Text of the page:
After excellent service for over 7 years on canon 7d and 7d II my 120-300 old version is dead: repair cost around 1500 euro. Any more info available on reliability of the new sports version? Any thoughts on using it with a mc 11 adaptor on a sony a9, a7rIII or a7III or the nikon version on a d500?

  • Jura Štok

    Is there any new data regarding reliability of 120-300S?

  • Hi Roger-
    I am an owner of a now out-of-warranty 120-300 OS HSM (non S version) for nikon that is going through its second drawn-out and super annoying repair (first was AF module, second is OS module). Your tear-down revealed much of the same guts in the S version as the non S version. After providing the new S version of the lens to customers for a few years now, I’m curious about the reliability of the S model. Any different than the non S? I really like my lens but am nervous about future repairs now that its warranty is done. Is it worth upgrading to the S version? Or maybe its time to find an alternative lens…

  • Liz

    Looking at this lens in 2015, can you comment on reliability? What is the average cost and turnaround time for repair?

  • Chuck Lantz

    I used a borrowed older version of the 120-300 for a few weeks, coupled to a Sigma 1.4 TC. I was very impressed with the sharpness of the lens, even with the TC, where sharpness often falls off a bit.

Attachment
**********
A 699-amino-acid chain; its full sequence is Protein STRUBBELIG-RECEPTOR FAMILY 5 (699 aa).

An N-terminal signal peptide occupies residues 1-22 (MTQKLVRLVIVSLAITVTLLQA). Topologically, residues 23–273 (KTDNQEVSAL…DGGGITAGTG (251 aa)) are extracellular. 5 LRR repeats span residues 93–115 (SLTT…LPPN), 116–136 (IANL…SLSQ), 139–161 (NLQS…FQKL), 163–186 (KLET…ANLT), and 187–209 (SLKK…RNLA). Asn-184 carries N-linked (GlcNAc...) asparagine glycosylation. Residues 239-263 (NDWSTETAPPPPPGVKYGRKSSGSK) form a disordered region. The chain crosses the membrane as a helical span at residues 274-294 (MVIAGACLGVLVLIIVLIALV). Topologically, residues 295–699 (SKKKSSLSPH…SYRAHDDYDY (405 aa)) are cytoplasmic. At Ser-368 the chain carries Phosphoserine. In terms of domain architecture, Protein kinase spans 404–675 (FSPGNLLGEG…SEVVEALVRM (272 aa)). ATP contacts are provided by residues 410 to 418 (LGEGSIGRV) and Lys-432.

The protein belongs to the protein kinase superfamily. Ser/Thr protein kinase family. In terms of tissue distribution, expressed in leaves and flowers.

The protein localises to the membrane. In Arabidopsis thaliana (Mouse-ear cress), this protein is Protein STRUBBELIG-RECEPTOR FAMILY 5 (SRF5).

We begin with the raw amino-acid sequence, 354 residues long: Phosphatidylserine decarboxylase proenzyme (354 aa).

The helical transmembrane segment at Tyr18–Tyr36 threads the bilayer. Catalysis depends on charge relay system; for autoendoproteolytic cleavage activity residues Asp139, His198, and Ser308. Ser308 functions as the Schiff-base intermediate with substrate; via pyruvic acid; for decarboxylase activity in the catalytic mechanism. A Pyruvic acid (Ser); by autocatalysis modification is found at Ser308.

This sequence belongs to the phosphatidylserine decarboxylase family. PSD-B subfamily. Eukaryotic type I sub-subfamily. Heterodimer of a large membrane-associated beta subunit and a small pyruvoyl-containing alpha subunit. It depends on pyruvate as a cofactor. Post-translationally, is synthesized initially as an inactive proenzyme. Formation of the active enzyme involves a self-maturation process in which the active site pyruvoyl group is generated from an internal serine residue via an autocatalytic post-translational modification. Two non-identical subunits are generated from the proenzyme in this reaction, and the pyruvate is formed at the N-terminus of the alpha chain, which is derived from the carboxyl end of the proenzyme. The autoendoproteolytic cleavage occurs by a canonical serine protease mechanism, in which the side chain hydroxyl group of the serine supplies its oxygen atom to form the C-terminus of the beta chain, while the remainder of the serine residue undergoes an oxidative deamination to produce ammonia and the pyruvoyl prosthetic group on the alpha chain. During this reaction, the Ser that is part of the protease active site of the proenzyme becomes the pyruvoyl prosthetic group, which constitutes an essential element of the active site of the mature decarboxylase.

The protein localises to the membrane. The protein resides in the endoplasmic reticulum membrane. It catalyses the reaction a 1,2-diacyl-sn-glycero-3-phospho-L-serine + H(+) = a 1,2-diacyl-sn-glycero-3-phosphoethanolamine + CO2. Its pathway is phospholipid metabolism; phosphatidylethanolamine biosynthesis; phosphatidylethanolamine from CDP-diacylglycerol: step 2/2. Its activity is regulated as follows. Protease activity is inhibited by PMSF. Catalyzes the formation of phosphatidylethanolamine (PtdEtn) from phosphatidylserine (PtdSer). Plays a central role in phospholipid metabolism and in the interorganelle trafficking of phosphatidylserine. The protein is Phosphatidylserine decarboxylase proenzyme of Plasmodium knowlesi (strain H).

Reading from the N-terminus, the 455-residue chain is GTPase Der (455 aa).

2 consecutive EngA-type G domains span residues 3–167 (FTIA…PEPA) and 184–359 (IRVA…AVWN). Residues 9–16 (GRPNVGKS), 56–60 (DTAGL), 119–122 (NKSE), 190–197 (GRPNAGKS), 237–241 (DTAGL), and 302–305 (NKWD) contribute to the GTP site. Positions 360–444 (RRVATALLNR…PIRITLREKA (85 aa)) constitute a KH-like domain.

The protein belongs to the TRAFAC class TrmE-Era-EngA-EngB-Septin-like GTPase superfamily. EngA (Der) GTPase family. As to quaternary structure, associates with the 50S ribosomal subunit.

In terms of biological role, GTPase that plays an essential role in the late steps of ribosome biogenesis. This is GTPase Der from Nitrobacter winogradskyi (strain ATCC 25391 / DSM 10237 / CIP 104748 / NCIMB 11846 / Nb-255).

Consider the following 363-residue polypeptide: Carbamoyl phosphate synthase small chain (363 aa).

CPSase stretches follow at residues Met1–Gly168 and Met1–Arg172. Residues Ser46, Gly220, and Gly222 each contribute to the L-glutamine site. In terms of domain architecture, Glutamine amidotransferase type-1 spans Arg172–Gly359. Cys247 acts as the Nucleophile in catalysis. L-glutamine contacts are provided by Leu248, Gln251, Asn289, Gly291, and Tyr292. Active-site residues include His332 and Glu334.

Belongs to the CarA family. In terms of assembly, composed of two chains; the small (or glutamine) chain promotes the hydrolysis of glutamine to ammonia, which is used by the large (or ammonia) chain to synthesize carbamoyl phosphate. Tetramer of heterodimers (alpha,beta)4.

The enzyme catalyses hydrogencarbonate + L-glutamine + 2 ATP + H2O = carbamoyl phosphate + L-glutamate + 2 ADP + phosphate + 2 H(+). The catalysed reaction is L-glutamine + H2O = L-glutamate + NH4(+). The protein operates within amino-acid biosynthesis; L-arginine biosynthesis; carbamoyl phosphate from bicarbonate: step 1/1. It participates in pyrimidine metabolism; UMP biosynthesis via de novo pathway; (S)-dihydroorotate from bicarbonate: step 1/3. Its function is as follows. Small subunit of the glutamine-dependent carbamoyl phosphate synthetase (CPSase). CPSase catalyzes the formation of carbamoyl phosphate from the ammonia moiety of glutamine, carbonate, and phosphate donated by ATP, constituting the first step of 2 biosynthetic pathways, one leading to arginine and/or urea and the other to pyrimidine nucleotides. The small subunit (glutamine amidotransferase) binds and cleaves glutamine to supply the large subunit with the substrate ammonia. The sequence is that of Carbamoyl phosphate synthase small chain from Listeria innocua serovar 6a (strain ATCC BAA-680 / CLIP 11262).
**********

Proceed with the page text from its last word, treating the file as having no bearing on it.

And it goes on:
I found this review while trying to find an easy way to identify the version I used when compared to the newest Sports version of the 120-300 (the one with docking capability.) Besides the gold band on the older version, and the slightly thicker “small end”, is there any way to tell the difference when checking for sale ads?

  • Roger Cicala

    It seems to be better, although we still so AF Motor and Stabilizer failures with more frequency than other Supertelephoto lenses.

  • Roger, now that we’re half way through July and the Sport lens has been around for a while, is there any evidence that the Sport version is any more reliable than the prior version.

  • Kerry Pierce

    Okay, thanks, Roger, I appreciate your help. I’d like to have OS and be able to use the dock, but I don’t see how that is worth the money it would cost me to upgrade. So, I’ll just muddle along with the old guy. 🙂


  • Roger Cicala

    Kerry, optically I don’t think there’s any difference whatsoever. Although some people seem to disagree with me on that.


  • Kerry Pierce

    Great stuff, Roger. I have an older, non-OS version of the 120-300 that I’ve used for about 8 years. It still works okay, but I’m wondering if the Sport is sharper and, of course, there are times when the OS would be advantageous. Do you have an opinion on the comparison of my version to the new Sport?